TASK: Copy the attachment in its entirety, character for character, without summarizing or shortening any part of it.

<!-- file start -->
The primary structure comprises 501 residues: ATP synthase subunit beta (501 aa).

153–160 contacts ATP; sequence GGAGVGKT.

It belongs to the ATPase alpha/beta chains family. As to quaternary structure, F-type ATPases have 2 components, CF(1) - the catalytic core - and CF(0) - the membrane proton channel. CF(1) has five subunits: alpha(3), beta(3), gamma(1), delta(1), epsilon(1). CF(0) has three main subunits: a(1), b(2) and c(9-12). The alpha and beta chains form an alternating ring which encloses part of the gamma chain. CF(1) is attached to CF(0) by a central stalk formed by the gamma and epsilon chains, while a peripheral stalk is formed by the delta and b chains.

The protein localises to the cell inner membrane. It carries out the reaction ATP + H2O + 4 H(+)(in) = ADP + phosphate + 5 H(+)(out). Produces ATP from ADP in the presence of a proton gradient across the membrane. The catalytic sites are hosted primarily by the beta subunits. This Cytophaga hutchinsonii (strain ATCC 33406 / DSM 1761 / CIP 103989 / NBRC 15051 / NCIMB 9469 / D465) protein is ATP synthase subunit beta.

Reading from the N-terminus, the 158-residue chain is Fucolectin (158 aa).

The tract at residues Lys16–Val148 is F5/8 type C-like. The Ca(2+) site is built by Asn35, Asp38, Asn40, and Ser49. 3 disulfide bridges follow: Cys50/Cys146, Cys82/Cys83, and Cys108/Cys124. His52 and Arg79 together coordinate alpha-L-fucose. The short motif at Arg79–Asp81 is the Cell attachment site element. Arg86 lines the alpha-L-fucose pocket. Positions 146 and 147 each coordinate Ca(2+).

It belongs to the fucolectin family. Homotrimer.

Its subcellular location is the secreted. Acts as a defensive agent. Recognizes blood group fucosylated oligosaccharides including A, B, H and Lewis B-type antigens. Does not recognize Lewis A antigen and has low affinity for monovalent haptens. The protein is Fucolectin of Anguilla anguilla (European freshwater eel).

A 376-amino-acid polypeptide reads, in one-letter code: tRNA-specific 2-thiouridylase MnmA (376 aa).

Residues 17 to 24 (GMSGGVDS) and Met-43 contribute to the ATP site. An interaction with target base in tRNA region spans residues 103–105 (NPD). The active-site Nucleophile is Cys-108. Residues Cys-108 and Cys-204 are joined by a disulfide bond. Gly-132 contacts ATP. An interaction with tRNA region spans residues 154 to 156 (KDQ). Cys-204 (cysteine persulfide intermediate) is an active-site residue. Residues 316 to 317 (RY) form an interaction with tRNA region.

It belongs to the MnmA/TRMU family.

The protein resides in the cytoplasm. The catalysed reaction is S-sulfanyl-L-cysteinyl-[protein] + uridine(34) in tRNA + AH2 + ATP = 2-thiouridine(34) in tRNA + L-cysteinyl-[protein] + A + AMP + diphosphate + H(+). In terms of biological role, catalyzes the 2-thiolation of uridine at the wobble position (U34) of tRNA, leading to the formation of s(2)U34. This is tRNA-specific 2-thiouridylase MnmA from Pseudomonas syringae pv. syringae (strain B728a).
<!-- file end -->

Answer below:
The primary structure comprises 501 residues: ATP synthase subunit beta (501 aa).

153–160 contacts ATP; sequence GGAGVGKT.

It belongs to the ATPase alpha/beta chains family. As to quaternary structure, F-type ATPases have 2 components, CF(1) - the catalytic core - and CF(0) - the membrane proton channel. CF(1) has five subunits: alpha(3), beta(3), gamma(1), delta(1), epsilon(1). CF(0) has three main subunits: a(1), b(2) and c(9-12). The alpha and beta chains form an alternating ring which encloses part of the gamma chain. CF(1) is attached to CF(0) by a central stalk formed by the gamma and epsilon chains, while a peripheral stalk is formed by the delta and b chains.

The protein localises to the cell inner membrane. It carries out the reaction ATP + H2O + 4 H(+)(in) = ADP + phosphate + 5 H(+)(out). Produces ATP from ADP in the presence of a proton gradient across the membrane. The catalytic sites are hosted primarily by the beta subunits. This Cytophaga hutchinsonii (strain ATCC 33406 / DSM 1761 / CIP 103989 / NBRC 15051 / NCIMB 9469 / D465) protein is ATP synthase subunit beta.

Reading from the N-terminus, the 158-residue chain is Fucolectin (158 aa).

The tract at residues Lys16–Val148 is F5/8 type C-like. The Ca(2+) site is built by Asn35, Asp38, Asn40, and Ser49. 3 disulfide bridges follow: Cys50/Cys146, Cys82/Cys83, and Cys108/Cys124. His52 and Arg79 together coordinate alpha-L-fucose. The short motif at Arg79–Asp81 is the Cell attachment site element. Arg86 lines the alpha-L-fucose pocket. Positions 146 and 147 each coordinate Ca(2+).

It belongs to the fucolectin family. Homotrimer.

Its subcellular location is the secreted. Acts as a defensive agent. Recognizes blood group fucosylated oligosaccharides including A, B, H and Lewis B-type antigens. Does not recognize Lewis A antigen and has low affinity for monovalent haptens. The protein is Fucolectin of Anguilla anguilla (European freshwater eel).

A 376-amino-acid polypeptide reads, in one-letter code: tRNA-specific 2-thiouridylase MnmA (376 aa).

Residues 17 to 24 (GMSGGVDS) and Met-43 contribute to the ATP site. An interaction with target base in tRNA region spans residues 103–105 (NPD). The active-site Nucleophile is Cys-108. Residues Cys-108 and Cys-204 are joined by a disulfide bond. Gly-132 contacts ATP. An interaction with tRNA region spans residues 154 to 156 (KDQ). Cys-204 (cysteine persulfide intermediate) is an active-site residue. Residues 316 to 317 (RY) form an interaction with tRNA region.

It belongs to the MnmA/TRMU family.

The protein resides in the cytoplasm. The catalysed reaction is S-sulfanyl-L-cysteinyl-[protein] + uridine(34) in tRNA + AH2 + ATP = 2-thiouridine(34) in tRNA + L-cysteinyl-[protein] + A + AMP + diphosphate + H(+). In terms of biological role, catalyzes the 2-thiolation of uridine at the wobble position (U34) of tRNA, leading to the formation of s(2)U34. This is tRNA-specific 2-thiouridylase MnmA from Pseudomonas syringae pv. syringae (strain B728a).